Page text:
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Olympian failed drug test due to ‘frequent, passionate’ kissing

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Gil Roberts, a U.S. Olympic 400m runner, successfully argued that kissing his girlfriend led to him unknowingly ingesting a banned substance and failing a March drug test.

Roberts, a Rio 4x400m relay gold medalist, was provisionally suspended in May after both his A and B samples from a March 24 test came back positive. He had a small amount of the well-known banned masking agent probenecid in his system.

On June 20, an arbitrator cleared Roberts of wrongdoing, allowing him to compete at the USATF Outdoor Championships two days later. Roberts finished second in the 400m in a personal-best time, qualifying for the world championships in London in August.

Roberts, who has never before tested positive, argued that he ingested probenecid through “frequently and passionately” kissing his girlfriend in the day(s) leading up to his March 24 test, according to an arbitration decision.

On March 14, Roberts’ girlfriend received a sinus infection medication labeled Moxylong in semi-rural India.

She continued to take the medicine after arriving in the U.S., including on March 24, about three hours before Roberts’ out-of-competition drug test.

The arbiter decision document stated that Roberts and his girlfriend kissed between the time she took the medication and when Roberts provided a urine sample, including when Roberts told his girlfriend that he was leaving the room to be tested.

“Roberts could not count the number of times they kissed between 1 p.m. and the doping control officer’s arrival [at 4:07],” the decision read. “He had no idea that kissing his girlfriend could lead to his ingesting a prohibited substance. When he kissed her he did not remember the taste of medicine in her mouth.”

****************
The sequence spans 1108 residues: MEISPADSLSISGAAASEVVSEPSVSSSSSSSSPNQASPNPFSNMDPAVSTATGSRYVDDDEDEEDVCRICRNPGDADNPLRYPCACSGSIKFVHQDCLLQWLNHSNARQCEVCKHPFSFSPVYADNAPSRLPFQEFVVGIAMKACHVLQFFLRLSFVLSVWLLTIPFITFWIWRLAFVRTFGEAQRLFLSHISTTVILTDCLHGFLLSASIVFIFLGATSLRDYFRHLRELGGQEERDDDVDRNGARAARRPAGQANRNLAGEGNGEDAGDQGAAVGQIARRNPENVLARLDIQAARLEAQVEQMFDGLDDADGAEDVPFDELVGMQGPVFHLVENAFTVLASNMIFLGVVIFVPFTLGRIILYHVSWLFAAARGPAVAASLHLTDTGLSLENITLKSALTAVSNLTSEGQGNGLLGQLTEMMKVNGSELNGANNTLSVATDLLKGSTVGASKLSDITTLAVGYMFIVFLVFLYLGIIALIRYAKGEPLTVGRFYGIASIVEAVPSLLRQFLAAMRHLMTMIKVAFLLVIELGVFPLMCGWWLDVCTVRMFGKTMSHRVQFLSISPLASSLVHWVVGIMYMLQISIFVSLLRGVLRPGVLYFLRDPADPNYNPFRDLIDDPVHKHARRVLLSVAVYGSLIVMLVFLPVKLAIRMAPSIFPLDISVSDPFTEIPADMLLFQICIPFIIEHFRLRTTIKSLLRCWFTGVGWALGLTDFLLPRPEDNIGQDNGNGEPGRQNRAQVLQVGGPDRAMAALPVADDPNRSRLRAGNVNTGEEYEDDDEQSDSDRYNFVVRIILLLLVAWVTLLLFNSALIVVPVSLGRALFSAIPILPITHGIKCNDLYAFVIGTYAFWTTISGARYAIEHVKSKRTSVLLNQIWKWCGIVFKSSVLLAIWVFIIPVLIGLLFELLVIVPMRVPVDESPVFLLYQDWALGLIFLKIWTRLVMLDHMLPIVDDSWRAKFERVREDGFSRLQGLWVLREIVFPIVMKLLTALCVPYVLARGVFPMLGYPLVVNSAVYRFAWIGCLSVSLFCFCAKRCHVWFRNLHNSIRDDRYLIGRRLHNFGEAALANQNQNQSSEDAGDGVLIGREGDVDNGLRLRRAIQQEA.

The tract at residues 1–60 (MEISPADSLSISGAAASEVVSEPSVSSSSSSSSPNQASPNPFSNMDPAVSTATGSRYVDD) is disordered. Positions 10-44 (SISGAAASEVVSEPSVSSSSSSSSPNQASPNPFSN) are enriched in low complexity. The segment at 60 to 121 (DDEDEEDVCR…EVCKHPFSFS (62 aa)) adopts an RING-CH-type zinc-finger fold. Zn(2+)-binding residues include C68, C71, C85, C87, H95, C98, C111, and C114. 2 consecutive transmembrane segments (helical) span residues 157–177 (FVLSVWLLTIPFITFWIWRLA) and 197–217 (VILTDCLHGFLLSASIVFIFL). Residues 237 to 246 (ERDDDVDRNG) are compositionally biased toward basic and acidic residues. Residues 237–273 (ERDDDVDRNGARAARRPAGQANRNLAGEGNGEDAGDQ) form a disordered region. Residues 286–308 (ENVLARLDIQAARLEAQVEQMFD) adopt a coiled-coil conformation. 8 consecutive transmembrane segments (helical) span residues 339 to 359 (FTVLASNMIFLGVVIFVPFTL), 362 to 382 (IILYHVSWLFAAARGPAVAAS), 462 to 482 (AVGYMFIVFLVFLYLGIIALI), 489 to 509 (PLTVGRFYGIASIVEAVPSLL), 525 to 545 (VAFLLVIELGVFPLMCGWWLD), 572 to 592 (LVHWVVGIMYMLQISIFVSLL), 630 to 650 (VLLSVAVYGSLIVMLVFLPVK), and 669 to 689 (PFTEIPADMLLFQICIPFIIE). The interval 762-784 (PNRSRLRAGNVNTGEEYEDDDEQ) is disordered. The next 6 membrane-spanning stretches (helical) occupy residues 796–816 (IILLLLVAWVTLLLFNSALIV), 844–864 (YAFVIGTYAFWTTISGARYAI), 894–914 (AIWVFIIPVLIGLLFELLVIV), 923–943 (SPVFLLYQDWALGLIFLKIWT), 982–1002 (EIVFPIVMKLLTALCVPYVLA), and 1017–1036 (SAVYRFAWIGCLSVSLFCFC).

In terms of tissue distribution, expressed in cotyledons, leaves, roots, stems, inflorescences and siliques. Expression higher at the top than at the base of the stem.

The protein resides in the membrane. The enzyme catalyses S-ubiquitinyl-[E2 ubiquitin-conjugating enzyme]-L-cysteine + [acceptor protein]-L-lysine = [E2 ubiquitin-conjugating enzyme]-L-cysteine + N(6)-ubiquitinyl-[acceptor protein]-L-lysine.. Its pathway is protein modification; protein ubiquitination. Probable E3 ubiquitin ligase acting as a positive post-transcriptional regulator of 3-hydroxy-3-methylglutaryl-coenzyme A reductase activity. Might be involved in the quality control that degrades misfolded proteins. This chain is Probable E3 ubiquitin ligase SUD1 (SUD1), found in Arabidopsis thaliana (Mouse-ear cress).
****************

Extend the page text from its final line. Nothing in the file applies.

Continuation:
Roberts’ girlfriend later googled Moxylong and found that it contained probenecid.

An arbitrator accepted Roberts’ story.

He was not banned, in part to consideration of previous, similar cases of tennis player Richard Gasquet and pole vaulter Shawn Barber failing drug tests for cocaine after kissing women who had used the drug.

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MORE: Olympic 400m champ to miss worlds

Ski jumping World Cup season kicks off in Poland

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The World Cup ski jump season opens Friday with men’s team and individual events in Wisla, Poland.

The host country had three of the top five jumpers in the overall standings last year. Defending champion Kamil Stoch placed third, Piotr Zyla was close behind in fourth, and Dawid Kubacki was fifth.

Japan’s Ryoyu Kobayashi dominated last year’s competition, finishing with 2,085 points to 1,349 for runner-up Stefan Kraft of Austria, the 2017 World Cup champion.

Kobayashi’s performance was a dramatic improvement over his previous season, when he finished no higher than sixth in any individual competition and was 24th overall. Last year, he had 15 wins and 23 podium finishes in 30 World Cup events, though he only managed fourth and 14th in the two world championship events.